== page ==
If you remember the 1970s, you might remember a song that lived on the pop charts for a brief, ear-worming period, bemoaning the fact that while “it never rains in southern California … man, it pours.” Indeed.
While rain is too infrequent here (although living in sunshine nearly 365 days a year is intoxicating), when it chooses to come down with a vengeance (not often) it’s memorable. Such was the case about three weeks ago, when the heavens poured, the thunder roared, and the lightning scored every few seconds for most of the night. The gods were clearly unleashing their wrath (can you blame them?).
Aside: Our apartment is on the top floor of a building that was constructed before the song was written and was retrofitted after the huge earthquake in 1994 (a fancy word for “reinforced to withstand another quake of that magnitude, hopefully”). We’ve been living here for nearly 23 years. It’s a great unit with, among other nice features, a sunny, southern-exposure view of the Hollywood Hills from every room, a huge kitchen and über-spacious master bedroom, and rent control. Plus lots of character (okay, quirks) because it is, after all, an old building.
Back to our story. The storm passed and the next day dawned clear (there’s nothing like LA after the rain). Sure some water had gathered in the window tracks (quirk) but otherwise, no problems. Until.
That night, as I sat at my standing-desk (does anyone really stand at one of these?) in my office portion of the bedroom (I told you, the room is big), I heard a funny noise. Sort of like a soft pah sound. Pah (pause for several seconds), pah (pause), pah. I barely paid attention, assuming it was just the building settling (not that a building settling in earthquake country is terribly comforting). After it happened a couple of more times I thought absently, “Oh, it’s the dog brushing past the bed.” Except that we haven’t had a dog in fifteen years. And that’s when I turned around, looked up … and saw a strange shadow on the ceiling.
“Oh, wow,” my Queen of Denial inner voice said, “I never realized how the desk lamp makes that weird shadow.” Probably because it doesn’t. The not-shadow was due to a roof leak, the pah sound was the noise the leak made dripping onto the bed (the one covered with a now no-longer-white down-alternative comforter), and the words coming out of my mouth were, well, unprintable.
Rushing into the living room where B. was happily ensconced watching a Laker game, I calmly broke the news. To wit:
Me: “Honey …”
He: “Just a sec …”
He: “Hold on, LeBron’s setting up a 3-point shot …”
Me: “HONEY!!! The roof is leaking onto the bed!!!”
He: “Why didn’t you tell me sooner???”
And from there the hits — and the hilarity — kept coming. After setting up a bucket, we spent the next couple of hours moving furniture around to get the bed (did I tell you it’s a California king?) out from under the leak, which required moving all the other pieces of furniture to new spots. The result being that now most of it is on one side of the room, leaving a nice, big, empty space on the other side (behind my desk) but throwing off my neurotic sense of symmetry completely. And then there are the little oddities — like one of the nightstands being not-so-conveniently located across the room where it serves absolutely no purpose at all.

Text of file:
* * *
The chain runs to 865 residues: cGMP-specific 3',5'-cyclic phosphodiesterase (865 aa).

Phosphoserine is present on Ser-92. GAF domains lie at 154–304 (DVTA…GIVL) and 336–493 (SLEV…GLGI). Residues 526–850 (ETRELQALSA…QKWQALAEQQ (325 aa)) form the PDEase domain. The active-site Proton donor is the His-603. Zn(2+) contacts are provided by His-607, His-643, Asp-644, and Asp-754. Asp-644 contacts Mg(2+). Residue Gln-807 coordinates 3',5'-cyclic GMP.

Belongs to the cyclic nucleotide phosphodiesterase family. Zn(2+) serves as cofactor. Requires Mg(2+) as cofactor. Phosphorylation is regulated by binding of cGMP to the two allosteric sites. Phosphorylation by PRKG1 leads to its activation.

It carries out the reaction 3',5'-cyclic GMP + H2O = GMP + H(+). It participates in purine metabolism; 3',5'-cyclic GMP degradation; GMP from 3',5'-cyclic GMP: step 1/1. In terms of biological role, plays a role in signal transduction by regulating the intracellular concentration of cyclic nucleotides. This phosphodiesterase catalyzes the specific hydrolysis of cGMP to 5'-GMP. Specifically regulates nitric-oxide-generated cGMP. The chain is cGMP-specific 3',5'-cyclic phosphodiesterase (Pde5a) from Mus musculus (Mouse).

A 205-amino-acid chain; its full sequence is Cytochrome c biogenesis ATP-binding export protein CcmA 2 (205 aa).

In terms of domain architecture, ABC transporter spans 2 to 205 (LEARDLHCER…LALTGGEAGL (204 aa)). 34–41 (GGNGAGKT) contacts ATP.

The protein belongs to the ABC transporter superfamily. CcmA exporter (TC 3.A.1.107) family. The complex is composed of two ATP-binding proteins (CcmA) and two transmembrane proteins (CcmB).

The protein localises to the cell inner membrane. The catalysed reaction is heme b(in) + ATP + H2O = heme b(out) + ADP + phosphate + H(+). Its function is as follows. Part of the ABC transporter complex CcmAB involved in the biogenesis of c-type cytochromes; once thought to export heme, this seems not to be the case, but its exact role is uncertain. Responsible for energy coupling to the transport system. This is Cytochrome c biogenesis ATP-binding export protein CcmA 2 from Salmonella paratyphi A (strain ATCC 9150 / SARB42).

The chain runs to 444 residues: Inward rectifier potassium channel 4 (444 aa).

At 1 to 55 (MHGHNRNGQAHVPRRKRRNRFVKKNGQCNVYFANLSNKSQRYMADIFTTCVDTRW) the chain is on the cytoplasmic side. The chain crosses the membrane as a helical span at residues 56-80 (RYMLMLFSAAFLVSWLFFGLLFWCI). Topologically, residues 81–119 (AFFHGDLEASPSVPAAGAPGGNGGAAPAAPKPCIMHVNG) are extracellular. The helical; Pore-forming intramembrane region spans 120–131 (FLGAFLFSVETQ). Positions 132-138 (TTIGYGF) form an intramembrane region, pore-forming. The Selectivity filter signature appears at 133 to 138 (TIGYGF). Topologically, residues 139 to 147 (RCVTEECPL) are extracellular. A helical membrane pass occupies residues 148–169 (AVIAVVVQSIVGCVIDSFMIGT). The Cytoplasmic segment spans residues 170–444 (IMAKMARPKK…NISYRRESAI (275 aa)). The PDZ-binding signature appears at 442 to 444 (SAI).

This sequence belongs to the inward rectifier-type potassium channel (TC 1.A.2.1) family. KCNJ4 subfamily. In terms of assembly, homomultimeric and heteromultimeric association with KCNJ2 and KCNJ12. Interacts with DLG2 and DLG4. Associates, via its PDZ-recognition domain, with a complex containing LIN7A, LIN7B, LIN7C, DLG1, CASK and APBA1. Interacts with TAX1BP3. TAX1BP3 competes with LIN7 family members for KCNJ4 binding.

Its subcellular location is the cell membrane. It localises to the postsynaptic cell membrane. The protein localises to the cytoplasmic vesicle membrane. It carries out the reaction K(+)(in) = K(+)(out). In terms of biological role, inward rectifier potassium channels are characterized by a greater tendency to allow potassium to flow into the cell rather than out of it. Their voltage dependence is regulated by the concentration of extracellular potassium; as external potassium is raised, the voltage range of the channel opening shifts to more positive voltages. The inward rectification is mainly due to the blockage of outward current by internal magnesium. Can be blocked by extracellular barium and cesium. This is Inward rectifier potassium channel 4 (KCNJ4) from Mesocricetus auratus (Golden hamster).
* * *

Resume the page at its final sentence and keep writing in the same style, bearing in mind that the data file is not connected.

Good news — it hasn’t rained since then (yet). More good news — I hear the roofers up there now (unless it’s Santa, 11 months early, although the two are interchangeable in this regard).
But what really makes me smile is B.’s enthusiasm about maybe keeping the bed where it is, while rearranging the rest of the furniture so that he can preserve that newfound, extra space behind my desk for me to use however I choose. You’ve got to hand it to him — it’s a downright “A for admirable” effort. (Really wanting the room back to the way it’s always been, I merit a scarlet “D” for my “don’t even go there” attitude.)
“Maybe you’ll use the space for yoga,” he has suggested hopefully, resulting in a very un-namaste glare from me (hint: I don’t do yoga). “And maybe we can move the bookcase over there so that it will show up behind you when you do Zoom meetings … just like everyone we see on TV.” (Sure. And maybe we can all burst into a chorus of “Singin’ in the Rain.”)
Or maybe we send the rain to a plain in Spain.
Aboard a westbound 747.
© 2021 Claudia Grossman
Very funny, and glad its not me!!!!!!!!!!!
Same thing happened to us when we were camping in the Shenandoah Mts. of Va. It rained through a (formerly unknown) hole at the peak of our new tent. At the same time, a bear was scratching at the tent’s entrance flap. We didn’t get too wet, because our bedding was off to the side in the tent, We shooed the bear away by hollering at him. Ahh, the great outdoor life!
That’s some story — raindrops, and torn tent, and bears, oh my!
Wow! as bad as this was I’m glad you were able to weather this storm. When you began your story – I started envisioning the ceiling coming down!!
As for the room re-arranging I was laughing out loud! How often has it taken an unsolicited or external force to move me off of my precious status quo? 😳 Most times (as if wearing cement overshoes mind you) I do shift my stance because I am reminded – do I want to just experience the storm? – or BE the storm?
Love your writing!
And now, a musical interlude 😆
I love your point about taking off the cement overshoes and making a change, Sooz — that really is what it feels like sometimes. When the change works it’s so worth it, and if it doesn’t, it’s worth knowing that you were brave enough to make the effort (I don’t know how much bravado it takes to rearrange furniture, but you get my meaning! ☺) And thanks for the music — fun to hear that one again. I’m so glad you enjoy my writing — I love having you for an audience! 💗